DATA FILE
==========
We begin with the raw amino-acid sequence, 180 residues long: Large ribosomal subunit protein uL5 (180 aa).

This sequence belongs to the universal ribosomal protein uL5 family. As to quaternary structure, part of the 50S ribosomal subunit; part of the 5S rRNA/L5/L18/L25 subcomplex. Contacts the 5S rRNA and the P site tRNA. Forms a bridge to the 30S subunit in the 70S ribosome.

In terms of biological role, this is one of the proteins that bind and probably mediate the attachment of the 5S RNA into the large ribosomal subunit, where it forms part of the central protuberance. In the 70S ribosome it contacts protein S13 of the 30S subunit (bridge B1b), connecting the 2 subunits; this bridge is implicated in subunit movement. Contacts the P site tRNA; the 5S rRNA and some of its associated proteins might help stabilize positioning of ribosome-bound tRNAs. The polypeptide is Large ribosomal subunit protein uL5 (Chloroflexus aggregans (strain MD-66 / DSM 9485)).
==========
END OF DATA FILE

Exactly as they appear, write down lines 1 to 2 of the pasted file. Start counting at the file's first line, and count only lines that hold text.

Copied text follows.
We begin with the raw amino-acid sequence, 180 residues long: Large ribosomal subunit protein uL5 (180 aa).

This sequence belongs to the universal ribosomal protein uL5 family. As to quaternary structure, part of the 50S ribosomal subunit; part of the 5S rRNA/L5/L18/L25 subcomplex. Contacts the 5S rRNA and the P site tRNA. Forms a bridge to the 30S subunit in the 70S ribosome.